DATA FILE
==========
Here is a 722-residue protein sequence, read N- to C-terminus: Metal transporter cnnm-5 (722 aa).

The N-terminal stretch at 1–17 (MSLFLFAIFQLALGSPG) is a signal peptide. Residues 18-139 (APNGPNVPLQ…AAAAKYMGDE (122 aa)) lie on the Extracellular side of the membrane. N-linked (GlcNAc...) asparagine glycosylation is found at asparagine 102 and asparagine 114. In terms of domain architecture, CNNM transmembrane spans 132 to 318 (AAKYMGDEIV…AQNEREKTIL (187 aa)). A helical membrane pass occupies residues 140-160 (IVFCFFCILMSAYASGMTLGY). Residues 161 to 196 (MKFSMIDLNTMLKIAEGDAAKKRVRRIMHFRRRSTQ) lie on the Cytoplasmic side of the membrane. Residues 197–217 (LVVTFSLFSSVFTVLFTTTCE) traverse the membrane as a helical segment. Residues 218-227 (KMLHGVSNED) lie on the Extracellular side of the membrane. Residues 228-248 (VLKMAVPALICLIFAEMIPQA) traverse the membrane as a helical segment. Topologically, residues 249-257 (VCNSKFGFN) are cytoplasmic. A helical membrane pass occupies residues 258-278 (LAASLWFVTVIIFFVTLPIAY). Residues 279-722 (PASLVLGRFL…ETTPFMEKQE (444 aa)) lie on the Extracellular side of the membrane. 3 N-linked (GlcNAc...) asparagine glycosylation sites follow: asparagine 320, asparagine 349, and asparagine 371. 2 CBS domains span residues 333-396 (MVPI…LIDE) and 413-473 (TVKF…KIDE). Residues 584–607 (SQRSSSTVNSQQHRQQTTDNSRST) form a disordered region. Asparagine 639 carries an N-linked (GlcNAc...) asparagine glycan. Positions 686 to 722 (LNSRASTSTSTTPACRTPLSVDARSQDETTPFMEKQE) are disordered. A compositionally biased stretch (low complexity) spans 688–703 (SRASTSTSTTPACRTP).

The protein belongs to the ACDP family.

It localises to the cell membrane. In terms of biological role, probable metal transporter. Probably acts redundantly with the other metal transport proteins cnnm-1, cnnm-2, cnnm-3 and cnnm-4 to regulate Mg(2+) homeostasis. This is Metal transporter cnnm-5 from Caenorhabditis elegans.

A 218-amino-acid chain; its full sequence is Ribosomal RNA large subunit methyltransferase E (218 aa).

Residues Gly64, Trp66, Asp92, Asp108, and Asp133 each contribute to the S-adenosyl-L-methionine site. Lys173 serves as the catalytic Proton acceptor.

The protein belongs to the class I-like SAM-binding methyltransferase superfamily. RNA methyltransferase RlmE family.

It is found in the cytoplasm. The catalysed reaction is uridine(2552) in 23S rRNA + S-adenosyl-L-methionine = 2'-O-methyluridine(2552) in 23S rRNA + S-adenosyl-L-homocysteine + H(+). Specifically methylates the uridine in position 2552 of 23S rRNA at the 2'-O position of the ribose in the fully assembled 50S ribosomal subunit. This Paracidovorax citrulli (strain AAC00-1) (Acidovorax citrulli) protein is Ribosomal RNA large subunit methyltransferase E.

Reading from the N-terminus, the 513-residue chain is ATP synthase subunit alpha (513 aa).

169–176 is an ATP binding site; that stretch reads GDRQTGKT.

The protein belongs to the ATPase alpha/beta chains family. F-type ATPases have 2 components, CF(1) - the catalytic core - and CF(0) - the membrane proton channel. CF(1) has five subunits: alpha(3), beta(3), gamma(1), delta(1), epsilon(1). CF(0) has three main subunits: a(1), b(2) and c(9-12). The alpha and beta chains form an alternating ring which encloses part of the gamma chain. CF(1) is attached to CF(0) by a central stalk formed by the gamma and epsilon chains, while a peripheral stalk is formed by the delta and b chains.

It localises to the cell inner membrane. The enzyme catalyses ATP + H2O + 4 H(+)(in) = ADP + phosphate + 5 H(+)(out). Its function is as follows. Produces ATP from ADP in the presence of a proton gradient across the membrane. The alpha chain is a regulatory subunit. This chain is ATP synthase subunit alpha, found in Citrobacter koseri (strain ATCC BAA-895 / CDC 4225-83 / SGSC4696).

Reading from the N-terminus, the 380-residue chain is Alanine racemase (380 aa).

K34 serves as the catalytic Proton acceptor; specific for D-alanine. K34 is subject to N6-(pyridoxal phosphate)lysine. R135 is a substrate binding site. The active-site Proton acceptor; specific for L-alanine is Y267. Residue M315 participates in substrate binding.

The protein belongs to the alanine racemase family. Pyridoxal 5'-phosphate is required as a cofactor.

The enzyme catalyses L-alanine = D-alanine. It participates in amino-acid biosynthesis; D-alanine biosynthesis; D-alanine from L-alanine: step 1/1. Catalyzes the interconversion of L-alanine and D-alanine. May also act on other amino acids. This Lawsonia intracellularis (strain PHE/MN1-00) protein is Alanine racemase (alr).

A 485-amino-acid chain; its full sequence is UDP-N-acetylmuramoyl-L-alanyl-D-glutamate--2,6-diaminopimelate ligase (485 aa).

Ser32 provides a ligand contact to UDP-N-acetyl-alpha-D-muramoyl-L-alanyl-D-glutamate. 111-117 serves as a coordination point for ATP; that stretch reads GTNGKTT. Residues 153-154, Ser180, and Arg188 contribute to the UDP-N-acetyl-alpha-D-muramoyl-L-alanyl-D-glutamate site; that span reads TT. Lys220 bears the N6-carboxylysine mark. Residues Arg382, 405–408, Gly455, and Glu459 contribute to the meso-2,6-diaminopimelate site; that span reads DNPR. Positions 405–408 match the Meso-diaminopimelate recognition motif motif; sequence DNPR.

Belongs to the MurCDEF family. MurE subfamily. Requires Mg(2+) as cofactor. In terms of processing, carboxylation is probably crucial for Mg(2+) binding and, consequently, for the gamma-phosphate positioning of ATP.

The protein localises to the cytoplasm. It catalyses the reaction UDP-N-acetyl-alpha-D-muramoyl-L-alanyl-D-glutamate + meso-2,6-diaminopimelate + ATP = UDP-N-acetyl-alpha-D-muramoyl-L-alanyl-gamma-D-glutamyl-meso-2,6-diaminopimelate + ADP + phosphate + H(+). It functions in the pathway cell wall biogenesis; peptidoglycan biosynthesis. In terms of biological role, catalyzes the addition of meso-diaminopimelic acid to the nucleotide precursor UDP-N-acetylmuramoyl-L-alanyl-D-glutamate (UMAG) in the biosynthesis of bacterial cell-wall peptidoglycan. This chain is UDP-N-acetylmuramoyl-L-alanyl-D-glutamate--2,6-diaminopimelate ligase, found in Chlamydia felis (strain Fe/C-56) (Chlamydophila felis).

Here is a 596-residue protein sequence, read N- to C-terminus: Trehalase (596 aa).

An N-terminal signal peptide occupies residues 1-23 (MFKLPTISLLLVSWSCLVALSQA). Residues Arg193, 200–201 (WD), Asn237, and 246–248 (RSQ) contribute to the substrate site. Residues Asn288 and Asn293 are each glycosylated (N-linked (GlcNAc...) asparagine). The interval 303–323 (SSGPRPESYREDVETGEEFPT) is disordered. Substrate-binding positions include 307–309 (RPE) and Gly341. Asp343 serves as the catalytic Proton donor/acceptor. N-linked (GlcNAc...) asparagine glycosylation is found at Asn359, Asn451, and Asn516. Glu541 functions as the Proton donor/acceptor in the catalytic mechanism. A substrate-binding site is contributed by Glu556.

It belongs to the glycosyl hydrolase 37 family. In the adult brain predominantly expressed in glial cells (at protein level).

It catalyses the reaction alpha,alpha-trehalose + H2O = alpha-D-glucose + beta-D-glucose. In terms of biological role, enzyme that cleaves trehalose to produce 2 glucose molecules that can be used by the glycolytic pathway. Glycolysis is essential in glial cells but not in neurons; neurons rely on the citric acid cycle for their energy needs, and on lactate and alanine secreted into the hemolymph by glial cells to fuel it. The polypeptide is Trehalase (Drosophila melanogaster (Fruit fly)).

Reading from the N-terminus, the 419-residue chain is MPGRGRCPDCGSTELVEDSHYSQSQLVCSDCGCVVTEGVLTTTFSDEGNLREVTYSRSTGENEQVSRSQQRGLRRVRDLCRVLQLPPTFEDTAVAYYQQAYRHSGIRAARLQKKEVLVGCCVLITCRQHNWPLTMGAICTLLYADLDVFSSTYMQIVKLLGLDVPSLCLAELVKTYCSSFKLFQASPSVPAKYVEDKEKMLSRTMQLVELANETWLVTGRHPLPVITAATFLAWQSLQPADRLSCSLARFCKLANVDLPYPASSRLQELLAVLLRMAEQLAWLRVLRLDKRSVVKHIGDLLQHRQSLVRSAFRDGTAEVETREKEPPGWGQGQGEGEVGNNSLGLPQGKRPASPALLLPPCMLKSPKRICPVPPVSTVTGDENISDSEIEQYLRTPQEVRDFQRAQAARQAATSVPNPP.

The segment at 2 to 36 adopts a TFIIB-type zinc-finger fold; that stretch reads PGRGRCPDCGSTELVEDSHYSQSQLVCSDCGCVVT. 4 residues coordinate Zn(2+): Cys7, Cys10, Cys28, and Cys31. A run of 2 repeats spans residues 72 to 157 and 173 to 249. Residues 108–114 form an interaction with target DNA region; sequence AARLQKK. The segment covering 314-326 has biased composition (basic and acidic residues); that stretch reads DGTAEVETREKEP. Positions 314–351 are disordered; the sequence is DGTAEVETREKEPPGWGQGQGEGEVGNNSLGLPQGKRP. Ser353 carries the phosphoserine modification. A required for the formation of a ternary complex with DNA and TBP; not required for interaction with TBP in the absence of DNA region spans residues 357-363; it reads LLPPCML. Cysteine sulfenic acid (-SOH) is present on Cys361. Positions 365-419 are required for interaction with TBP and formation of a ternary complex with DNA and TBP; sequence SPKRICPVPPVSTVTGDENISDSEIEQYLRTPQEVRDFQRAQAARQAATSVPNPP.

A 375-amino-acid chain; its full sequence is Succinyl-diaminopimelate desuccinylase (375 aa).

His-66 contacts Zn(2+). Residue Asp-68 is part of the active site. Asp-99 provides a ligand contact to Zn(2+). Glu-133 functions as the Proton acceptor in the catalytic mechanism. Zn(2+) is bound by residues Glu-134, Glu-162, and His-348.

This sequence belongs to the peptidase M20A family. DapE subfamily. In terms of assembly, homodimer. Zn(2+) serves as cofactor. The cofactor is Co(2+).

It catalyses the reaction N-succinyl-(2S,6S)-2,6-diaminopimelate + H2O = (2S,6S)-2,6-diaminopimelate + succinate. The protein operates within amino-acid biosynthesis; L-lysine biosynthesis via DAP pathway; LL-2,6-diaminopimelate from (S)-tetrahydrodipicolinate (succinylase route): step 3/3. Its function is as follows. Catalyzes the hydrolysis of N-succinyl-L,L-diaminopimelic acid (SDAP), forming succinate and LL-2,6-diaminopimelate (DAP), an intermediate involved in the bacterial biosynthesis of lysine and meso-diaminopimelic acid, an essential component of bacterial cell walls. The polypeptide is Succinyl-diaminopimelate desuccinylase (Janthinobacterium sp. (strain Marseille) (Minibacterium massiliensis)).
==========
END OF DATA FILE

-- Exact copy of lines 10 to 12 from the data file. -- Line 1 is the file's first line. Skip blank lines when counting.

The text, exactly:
169–176 is an ATP binding site; that stretch reads GDRQTGKT.

The protein belongs to the ATPase alpha/beta chains family. F-type ATPases have 2 components, CF(1) - the catalytic core - and CF(0) - the membrane proton channel. CF(1) has five subunits: alpha(3), beta(3), gamma(1), delta(1), epsilon(1). CF(0) has three main subunits: a(1), b(2) and c(9-12). The alpha and beta chains form an alternating ring which encloses part of the gamma chain. CF(1) is attached to CF(0) by a central stalk formed by the gamma and epsilon chains, while a peripheral stalk is formed by the delta and b chains.

It localises to the cell inner membrane. The enzyme catalyses ATP + H2O + 4 H(+)(in) = ADP + phosphate + 5 H(+)(out). Its function is as follows. Produces ATP from ADP in the presence of a proton gradient across the membrane. The alpha chain is a regulatory subunit. This chain is ATP synthase subunit alpha, found in Citrobacter koseri (strain ATCC BAA-895 / CDC 4225-83 / SGSC4696).